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cosmopolitanism also acknowledges the material conditions of the ‘other’ and aims to alleviate discrepancies in social and economic suffering and justice between the global North and South.
Citizenship has a persistent materiality related to its legal and formal status, whereby it has traditionally acted as a mechanism of inclusion and exclusion from the national polity and the rights and protections associated with access. For example, the politically vexing and contested issue of undocumented arrivals (either those fleeing persecution and seeking asylum or those pushed by
The chapter on immigration offers a thumbnail sketch of the impact of newcomers on understandings of “us” versus “them” in both matters of law and in terms of public opinion. It covers a lot of historical ground, not doing so in sequential order, but rather moving back and forth in time, the recurring message being that immigration policies have been primarily shaped by the tension between political and economic considerations. At times, it muddles the distinction between labour migrants and refugees/asylum seekers and in one instance fails to appreciate the
certificate and, because they have never been registered, it is difficult for them to prove their nationality and, consequently, it is difficult to obtain citizenship and rights to a passport ( Manby, 2009 ). This issue of exclusion raises difficult problems not only for stateless people, refugees and asylum seekers but also for legal labour migrants who are denizens but without the rights of citizens. Modern citizenship theory has suggested that we need a battery of new concepts and approaches to understand migrants who enjoy only limited rights in a global labour market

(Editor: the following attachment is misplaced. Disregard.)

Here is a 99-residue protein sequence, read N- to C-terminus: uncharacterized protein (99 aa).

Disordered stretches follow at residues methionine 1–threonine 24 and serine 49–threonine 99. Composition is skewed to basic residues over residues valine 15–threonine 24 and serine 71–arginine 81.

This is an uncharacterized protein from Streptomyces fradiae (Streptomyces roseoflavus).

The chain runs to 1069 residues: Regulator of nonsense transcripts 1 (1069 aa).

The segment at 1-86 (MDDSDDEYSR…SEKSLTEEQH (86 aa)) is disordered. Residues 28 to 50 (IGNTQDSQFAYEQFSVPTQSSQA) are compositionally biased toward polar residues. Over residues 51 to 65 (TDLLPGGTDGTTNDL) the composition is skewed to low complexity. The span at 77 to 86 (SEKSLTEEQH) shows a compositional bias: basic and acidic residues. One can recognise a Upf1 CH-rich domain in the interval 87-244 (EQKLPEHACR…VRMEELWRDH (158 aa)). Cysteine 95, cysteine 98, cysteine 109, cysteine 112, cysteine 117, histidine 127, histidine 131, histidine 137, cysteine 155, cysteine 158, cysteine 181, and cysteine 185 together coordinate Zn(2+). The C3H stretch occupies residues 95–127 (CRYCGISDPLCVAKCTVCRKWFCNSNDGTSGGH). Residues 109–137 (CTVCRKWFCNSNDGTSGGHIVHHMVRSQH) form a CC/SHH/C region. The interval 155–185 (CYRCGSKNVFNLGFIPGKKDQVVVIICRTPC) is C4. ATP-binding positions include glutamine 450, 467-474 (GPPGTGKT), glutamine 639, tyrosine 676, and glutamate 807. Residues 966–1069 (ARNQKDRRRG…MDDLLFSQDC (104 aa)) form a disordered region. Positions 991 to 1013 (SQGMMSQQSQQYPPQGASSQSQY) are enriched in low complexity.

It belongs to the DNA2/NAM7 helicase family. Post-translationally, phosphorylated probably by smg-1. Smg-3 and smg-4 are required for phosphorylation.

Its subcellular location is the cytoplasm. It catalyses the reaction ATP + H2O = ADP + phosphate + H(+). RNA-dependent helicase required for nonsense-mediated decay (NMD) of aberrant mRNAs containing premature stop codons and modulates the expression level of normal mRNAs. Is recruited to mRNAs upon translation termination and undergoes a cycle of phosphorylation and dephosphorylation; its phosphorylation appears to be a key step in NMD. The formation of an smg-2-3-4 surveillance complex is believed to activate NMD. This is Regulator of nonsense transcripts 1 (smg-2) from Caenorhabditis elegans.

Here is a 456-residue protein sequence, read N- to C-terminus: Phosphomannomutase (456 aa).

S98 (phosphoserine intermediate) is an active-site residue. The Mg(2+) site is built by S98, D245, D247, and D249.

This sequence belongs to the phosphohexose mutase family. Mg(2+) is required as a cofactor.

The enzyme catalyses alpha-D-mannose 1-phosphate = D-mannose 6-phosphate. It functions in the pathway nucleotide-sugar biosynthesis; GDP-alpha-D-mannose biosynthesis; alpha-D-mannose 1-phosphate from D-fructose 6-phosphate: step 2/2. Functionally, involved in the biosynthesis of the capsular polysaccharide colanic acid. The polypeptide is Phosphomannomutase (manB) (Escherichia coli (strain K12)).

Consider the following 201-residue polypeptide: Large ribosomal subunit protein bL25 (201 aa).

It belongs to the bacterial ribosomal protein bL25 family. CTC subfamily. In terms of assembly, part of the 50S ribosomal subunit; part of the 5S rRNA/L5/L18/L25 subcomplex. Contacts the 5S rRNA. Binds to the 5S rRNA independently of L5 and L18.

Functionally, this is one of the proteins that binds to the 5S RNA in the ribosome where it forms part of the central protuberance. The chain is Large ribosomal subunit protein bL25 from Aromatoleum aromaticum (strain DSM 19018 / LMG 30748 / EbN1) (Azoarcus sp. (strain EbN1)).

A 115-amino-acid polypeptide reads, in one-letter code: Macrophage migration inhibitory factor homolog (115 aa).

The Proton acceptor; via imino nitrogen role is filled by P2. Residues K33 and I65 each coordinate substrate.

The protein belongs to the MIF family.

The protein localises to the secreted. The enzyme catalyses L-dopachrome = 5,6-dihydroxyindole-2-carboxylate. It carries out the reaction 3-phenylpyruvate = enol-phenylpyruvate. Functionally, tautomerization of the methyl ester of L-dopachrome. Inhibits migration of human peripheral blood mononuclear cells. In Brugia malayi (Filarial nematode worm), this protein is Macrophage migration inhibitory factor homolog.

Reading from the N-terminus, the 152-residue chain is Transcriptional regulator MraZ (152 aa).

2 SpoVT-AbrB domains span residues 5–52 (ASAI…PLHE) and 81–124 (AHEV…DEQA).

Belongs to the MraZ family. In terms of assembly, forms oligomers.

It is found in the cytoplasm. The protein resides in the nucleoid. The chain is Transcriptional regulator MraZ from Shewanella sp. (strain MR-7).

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) cultural and creative sectors: creative economy and innovation; and (4) promotion of cultural diversity and culture in EU’s external relations and mobility (Council of the European Union, 2014). The Council of the EU in 2015 reaffirmed the centrality and priority of ICD in the context of developing a “comprehensive strategy” to address “the migration and refugee crisis”. They acknowledged that “culture and the arts have their role to play in the process of integrating refugees who will be granted asylum status as they can help them to better understand their new
events”, such as cultural festivals at Holi and Diwali, or cricket tournaments in the case of high-skilled Indians (see also Bal 2012 ).
Like many other European states, the Netherlands has limited the migration of unskilled labour and asylum seekers, while encouraging skilled and entrepreneurial migration. Most of the recent Indian migration to the Netherlands fall into the latter category. The number of Indian migrants living in the Netherlands has increased significantly since the mid-1990s, from 9,476 in 1996 to 32,682 in 2016. CBS. ‘Bevolkings: generatie